What it takes to get hired (besides a great résumé)

Many IT professionals painstakingly craft their résumés but pay little attention to the activity surrounding the submission of that document. Because employers build their impression of you not only based on your résumé, but also on your interactions with them, one misstep can be just as damaging as a résumé that fails to convey how you can meet an organization's needs.

Dave Willmer
Dave Willmer

At a time when hiring managers are highly attuned to any signals that can help them narrow a field of candidates, questionable behavior can undermine even the strongest résumé. Below are seven common mistakes IT professionals make during the application process.

Ignoring instructions. The ability to follow detailed directions may not be a glamorous skill, but it's an essential one. Before submitting your résumé, be sure to read the job listing carefully, paying close attention to the requirements of the position and to the instructions about how and where to submit your résumé. Also note that disregarding directions in an effort to stand out from the crowd is more likely to eliminate you from contention. If a job listing says "no phone calls," don't call.

Submitting blindly. If you're interested in working for a certain company but aren't sure of the appropriate contact, resist the temptation to flood the company's IT department with résumés. Some candidates find e-mail addresses online and then blindly send résumés, hoping one will find its way to the right person. That scattershot approach is rarely effective and will more likely annoy a potential employer. Instead, use your network to make a personal connection with an employee of the company. Once the relationship has been firmly established, that person might be able to direct you to the appropriate hiring manager and might even be willing to provide a referral on your behalf. Such an incremental approach might take some time, but it enables you to confidently submit your résumé to the right person.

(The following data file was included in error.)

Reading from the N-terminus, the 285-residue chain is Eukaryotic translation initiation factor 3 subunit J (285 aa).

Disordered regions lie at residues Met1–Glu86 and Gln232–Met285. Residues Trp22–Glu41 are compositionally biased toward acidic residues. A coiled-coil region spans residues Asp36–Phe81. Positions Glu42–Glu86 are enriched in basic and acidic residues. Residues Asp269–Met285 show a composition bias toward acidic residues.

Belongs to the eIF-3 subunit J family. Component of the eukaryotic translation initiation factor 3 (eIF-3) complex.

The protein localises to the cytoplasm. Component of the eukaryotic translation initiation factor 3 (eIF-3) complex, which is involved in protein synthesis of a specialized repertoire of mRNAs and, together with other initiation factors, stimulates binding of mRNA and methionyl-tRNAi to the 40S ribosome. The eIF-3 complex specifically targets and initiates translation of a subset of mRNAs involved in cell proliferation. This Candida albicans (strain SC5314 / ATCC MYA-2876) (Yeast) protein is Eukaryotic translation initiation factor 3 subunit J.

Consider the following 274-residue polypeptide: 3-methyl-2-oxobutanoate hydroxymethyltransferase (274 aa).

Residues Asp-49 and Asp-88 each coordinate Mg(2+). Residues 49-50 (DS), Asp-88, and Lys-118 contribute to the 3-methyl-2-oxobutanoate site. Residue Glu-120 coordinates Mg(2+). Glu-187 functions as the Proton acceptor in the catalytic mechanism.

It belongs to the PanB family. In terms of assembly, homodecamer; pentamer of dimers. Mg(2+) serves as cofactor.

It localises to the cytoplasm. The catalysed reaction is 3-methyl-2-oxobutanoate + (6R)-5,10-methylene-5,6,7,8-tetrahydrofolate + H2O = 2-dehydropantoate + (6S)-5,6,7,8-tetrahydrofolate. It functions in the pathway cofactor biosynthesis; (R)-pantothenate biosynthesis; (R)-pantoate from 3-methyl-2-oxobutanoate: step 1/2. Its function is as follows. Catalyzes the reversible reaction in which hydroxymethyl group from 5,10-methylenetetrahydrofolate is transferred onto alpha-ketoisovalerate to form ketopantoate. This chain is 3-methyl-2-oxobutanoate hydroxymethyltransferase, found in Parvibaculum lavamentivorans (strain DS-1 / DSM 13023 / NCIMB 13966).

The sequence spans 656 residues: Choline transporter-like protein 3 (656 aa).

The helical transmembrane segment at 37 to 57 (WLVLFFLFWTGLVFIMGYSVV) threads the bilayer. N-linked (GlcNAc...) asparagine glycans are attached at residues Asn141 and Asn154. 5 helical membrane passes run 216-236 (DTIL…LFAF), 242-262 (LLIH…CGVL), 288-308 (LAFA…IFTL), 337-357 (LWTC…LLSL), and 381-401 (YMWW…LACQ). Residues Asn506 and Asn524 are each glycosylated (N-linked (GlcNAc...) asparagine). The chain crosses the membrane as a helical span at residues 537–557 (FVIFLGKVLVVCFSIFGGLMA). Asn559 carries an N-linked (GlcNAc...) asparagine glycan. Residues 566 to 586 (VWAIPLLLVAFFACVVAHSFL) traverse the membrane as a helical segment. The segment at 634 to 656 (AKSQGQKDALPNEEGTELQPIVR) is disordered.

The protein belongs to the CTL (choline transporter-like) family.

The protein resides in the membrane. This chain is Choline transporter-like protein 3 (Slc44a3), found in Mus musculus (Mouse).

Applying for the wrong jobs. If your job search has been a long one, it's reasonable to consider broadening the range of roles you're targeting. However, seeking a position for which you are severely under- or overqualified wastes your time as well as the employer's. It might also convey desperation — not the impression you want to make with a hiring manager who may eventually have a more appropriate opportunity for you.

Failing to follow up. Following up with an e-mail or phone call after submitting your résumé demonstrates your initiative and confirms your interest in the position. Don't underestimate this simple step — it can be what causes the hiring manager to dig out your résumé from the pile and give it a second look.

Following up inappropriately. Give the employer time to process your résumé, but don't wait too long — one to two weeks is generally considered an appropriate length of time. Don't follow up merely to ask if your résumé has been received; instead, use the time to briefly reiterate your interest in the position and assert how your skills can benefit the employer. Close by stating your interest in discussing the opportunity further.

Pestering the employer. A single e-mail or call reasserts your interest in the opportunity while respecting the employer's time. If your résumé and follow-up don't convince the hiring manager that you're a viable candidate for the position, repeated calls and e-mails aren't likely to do so either.

Disclosing your troubles. Don't describe the difficulties of your job search in any communication with employers. You main gain sympathy, but you won't improve your chances of receiving an offer. Convey to hiring managers how your skills and experience can benefit their company, not how much you'd appreciate coming on board.

All of these mistakes can be viewed as variations on the same theme: focusing on your own immediate needs as a job seeker. Ironically, the most effective way to achieve your ultimate goal of finding a new opportunity is to instead focus on the potential employer's needs and how you can meet them. By doing so, you present the clearest possible evidence that you represent a smart investment.

Dave Willmer is executive director of Robert Half Technology, a leading provider of IT professionals for initiatives ranging from e-business development and multiplatform systems integration to network security and technical support. The company has more than 100 locations worldwide and offers online job search services at www.rht.com.

Copyright © 2009 IDG Communications, Inc.

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